At the Project for Alternative Learning, senior Karyssa Gilleland found a tight-knit community and was able to complete her high school requirements and a few college classes before her graduation ceremony on Friday.
By the end of her junior year at Helena High School, Gilleland was on track to graduate but was feeling like her teachers didn’t have time for individual students. Gilleland knew some people thought alternative school was for people who didn’t want to try to graduate, but she switched to PAL for her senior year and was determined to be successful.
“My biggest regret is not coming here sooner,” she said.
At PAL, the small group of students get together to thank each other and give affirmation to those who need them. Gilleland said there’s not a lot of bullying and everyone helps each other get on track if they’re having a bad day.
“I felt like I was actually learning, not just passing,” she said.
Teachers at PAL have a unique system of checking in with students that includes asking if they’re hydrated, had a good night’s sleep or ate dinner the night before. In addition to core classes, there’s a focus on life skills like doing taxes and how to take out students loans.
You have free articles remaining.
With a high rate of depression among students in Helena, Gilleland said it was important to be in an environment where someone would notice changing behaviors.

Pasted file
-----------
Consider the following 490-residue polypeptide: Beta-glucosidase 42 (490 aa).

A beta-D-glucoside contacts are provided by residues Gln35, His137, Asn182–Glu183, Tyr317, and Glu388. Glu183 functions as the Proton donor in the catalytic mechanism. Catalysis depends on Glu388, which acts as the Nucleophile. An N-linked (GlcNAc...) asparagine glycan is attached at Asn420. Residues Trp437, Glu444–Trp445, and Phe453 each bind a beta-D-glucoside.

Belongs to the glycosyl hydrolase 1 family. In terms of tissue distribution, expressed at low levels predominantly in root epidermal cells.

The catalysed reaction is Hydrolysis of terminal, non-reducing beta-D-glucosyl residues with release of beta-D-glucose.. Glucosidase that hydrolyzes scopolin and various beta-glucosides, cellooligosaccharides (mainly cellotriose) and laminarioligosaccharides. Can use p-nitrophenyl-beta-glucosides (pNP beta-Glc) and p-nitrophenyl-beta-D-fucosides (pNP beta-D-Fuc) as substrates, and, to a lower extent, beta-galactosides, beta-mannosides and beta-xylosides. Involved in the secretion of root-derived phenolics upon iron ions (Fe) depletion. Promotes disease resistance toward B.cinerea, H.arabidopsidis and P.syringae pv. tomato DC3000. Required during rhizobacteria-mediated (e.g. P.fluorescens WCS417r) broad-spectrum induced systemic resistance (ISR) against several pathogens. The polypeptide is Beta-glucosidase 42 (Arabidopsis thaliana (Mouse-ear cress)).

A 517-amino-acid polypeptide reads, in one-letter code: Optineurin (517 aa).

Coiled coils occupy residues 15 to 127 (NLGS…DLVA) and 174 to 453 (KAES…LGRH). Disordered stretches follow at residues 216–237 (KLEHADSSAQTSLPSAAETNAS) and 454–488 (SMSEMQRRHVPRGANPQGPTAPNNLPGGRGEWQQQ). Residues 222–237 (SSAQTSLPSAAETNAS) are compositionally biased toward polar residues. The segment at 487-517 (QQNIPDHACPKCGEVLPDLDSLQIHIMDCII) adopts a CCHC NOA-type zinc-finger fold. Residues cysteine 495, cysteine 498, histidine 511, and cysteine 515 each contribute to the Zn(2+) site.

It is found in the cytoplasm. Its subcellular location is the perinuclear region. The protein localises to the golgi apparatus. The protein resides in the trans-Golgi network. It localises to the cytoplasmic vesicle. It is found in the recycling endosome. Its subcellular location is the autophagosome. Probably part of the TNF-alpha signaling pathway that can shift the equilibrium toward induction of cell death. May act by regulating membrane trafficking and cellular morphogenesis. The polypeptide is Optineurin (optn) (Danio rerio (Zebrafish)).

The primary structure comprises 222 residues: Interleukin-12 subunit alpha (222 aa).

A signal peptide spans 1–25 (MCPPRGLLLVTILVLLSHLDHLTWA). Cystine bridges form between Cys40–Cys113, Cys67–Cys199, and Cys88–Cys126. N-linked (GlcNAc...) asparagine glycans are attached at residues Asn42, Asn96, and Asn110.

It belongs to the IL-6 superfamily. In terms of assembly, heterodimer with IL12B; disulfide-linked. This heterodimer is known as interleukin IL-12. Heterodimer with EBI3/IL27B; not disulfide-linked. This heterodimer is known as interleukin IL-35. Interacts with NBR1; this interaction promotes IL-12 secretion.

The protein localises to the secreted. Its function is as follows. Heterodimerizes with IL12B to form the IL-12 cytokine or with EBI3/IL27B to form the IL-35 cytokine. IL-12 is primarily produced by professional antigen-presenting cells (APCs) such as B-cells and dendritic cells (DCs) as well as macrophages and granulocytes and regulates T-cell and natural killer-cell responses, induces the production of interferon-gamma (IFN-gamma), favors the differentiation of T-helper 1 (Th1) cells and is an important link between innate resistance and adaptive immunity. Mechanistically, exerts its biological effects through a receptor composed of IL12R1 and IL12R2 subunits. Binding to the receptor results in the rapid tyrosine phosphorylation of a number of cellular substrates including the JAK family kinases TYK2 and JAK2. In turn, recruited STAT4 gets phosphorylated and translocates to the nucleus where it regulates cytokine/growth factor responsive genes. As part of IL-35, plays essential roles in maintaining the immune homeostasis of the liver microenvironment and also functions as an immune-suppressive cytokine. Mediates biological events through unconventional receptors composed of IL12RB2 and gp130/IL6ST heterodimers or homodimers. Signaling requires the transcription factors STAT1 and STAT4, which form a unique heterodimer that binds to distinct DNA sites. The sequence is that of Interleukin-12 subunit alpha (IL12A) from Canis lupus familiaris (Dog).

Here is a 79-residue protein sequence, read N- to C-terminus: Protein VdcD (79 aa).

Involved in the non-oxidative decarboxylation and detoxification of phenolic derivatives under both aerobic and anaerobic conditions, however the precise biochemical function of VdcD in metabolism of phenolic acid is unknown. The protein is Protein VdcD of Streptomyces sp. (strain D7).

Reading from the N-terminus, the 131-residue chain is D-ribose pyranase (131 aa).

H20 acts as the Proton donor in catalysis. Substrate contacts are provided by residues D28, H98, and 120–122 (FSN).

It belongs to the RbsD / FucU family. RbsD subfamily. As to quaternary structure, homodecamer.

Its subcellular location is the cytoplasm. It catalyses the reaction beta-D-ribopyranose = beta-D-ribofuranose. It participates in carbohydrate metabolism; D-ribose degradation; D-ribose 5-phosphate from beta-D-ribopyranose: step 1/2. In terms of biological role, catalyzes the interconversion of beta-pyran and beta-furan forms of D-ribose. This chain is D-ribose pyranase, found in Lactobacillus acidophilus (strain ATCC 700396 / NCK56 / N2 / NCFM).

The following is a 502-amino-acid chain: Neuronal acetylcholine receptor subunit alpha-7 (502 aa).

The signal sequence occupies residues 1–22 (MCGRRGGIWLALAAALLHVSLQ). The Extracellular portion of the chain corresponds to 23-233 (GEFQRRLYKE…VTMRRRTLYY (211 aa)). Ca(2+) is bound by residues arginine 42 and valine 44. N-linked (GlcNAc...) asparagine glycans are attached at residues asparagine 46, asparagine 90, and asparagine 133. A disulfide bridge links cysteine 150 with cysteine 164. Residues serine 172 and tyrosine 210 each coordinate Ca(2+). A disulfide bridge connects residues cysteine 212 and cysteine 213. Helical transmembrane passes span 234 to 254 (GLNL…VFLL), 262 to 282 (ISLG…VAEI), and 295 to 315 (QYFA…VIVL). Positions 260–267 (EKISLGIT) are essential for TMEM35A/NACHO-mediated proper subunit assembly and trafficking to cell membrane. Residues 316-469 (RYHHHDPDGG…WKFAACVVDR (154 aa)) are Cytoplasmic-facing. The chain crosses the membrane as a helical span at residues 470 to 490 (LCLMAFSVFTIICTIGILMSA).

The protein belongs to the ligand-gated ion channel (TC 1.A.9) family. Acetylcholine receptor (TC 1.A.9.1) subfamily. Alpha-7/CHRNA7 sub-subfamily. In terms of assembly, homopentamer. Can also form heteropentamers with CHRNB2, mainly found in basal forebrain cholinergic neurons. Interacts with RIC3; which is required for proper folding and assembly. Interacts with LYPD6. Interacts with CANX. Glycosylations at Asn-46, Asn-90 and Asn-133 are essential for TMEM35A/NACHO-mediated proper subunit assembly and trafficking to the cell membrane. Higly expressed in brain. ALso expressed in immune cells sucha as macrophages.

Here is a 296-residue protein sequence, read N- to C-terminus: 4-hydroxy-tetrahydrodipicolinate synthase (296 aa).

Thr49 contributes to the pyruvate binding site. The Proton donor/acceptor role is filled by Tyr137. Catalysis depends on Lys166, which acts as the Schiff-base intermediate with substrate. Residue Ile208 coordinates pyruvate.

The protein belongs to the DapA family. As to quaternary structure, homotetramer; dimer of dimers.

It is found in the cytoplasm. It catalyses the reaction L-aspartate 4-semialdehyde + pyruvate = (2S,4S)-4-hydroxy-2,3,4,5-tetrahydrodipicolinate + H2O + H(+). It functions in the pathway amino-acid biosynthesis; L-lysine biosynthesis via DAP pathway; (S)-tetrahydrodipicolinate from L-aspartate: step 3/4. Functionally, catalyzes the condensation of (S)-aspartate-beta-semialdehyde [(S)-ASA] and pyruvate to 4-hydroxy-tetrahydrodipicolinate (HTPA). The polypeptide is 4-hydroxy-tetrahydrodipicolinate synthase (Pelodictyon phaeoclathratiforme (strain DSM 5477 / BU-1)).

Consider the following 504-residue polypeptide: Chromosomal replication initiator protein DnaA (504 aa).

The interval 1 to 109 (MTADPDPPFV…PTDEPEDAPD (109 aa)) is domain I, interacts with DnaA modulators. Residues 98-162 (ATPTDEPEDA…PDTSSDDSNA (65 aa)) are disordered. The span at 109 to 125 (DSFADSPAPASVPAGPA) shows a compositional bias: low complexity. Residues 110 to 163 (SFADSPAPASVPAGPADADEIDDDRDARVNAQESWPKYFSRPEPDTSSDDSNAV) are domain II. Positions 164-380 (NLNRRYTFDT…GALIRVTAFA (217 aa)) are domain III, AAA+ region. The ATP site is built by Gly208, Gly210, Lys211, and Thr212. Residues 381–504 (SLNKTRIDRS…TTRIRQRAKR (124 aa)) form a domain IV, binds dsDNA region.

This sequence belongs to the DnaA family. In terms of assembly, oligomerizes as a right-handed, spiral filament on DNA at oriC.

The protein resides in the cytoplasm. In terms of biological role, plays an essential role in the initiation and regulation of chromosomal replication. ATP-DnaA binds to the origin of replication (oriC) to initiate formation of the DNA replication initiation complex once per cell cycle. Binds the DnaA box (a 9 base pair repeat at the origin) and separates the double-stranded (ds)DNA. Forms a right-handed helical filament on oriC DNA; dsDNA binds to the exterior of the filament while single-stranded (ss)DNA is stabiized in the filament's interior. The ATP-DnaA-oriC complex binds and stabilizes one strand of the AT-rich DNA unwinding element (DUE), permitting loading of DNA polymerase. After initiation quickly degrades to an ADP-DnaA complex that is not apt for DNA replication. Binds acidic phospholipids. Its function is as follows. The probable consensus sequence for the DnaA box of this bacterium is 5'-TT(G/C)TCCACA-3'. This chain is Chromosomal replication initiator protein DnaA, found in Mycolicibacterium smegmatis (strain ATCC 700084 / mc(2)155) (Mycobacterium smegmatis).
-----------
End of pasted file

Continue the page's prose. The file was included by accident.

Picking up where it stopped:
“PAL does a lot to combat that,” she said, “If you’re struggling, they can definitely tell.”
When teachers at PAL realized Gilleland was on track to finish high school early, they encouraged her to spend half the day at PAL and the other half at Helena College. She completed a college psychology and writing course that will fulfill some of her general education requirements.
Gilleland plans to stay at Helena College to work on an associate’s degree this fall. She said community college also has a reputation as a school for less serious students, but her college instructors cared about each student’s success.
“I had some really nice teachers,” she said. “They just want you to do your best.”
After getting her associate’s degree, Gilleland plans to go to the University of Montana to get a bachelor’s degree and then apply to law school.
Gilleland was on the speech and debate team for three years and was involved in mock trial and the Youth and Government program. While job shadowing solidified her interest in going to law school, Gilleland said she was first inspired by Olivia Benson, a fictional detective on Law and Order.
“I’ve always wanted to be part of the justice system,” she said. “And PAL has prepared me to do my own thing.”